Mini Metro

I already posted about this game at the start of the sale.  I actually liked it enough that I bought the iOS version to play on my iPad Air 2… which I notice actually has a higher screen resolution than the 19th century steam powered monitor on my computer.  Hrmm…   Anyway, good stuff, but still light fare.  I like it on the iPad because I can play while I watch TV.

RimWorld

This has been on my list for a while, but Early Access is a bit of a red flag for me.  However, after SynCaine wrote about it I decided it might be worth the gamble.

I bought it, I played for a couple of hours, then I stopped.  I didn’t stop because the game was bad.  I stopped because this game really needs a rainy day when my wife and daughter are out and I have an excuse to not do anything else for hours at a stretch.  My impressions were good, but I didn’t want to jump in until I had time to really immerse myself in it.  So now it sits in my Steam library waiting for its time.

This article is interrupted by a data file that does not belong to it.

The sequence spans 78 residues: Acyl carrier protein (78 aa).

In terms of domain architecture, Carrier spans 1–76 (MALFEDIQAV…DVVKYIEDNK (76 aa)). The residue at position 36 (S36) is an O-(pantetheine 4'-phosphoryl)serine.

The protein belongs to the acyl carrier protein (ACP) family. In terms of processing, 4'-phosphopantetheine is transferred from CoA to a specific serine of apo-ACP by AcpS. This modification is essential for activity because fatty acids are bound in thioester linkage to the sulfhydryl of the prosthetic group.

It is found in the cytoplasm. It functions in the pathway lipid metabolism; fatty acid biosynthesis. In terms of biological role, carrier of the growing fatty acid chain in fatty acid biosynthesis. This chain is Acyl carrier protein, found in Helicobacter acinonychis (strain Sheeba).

Civilization VI

The inevitable purchase.  Having owned every Sid Meier game in the series up to this point, it was only a matter of time before I grabbed this one.

However, I am mildly disappointed with it.  I only have a couple of hours in, but my disappointment was almost immediate.  Upon starting off it seemed like they spent a lot more time making graphics and spiffy animations and other things that, for me, just get in the way of the actual mechanics of the game.  Classically, the first 100 or so turns of a Civilization game are the most exciting part, or so legend say.  However, as the series has progressed, the free wheeling aspect of the initial phase of the game has been toned down.  Civilization VI, subjectively, feels like the culmination of this to me.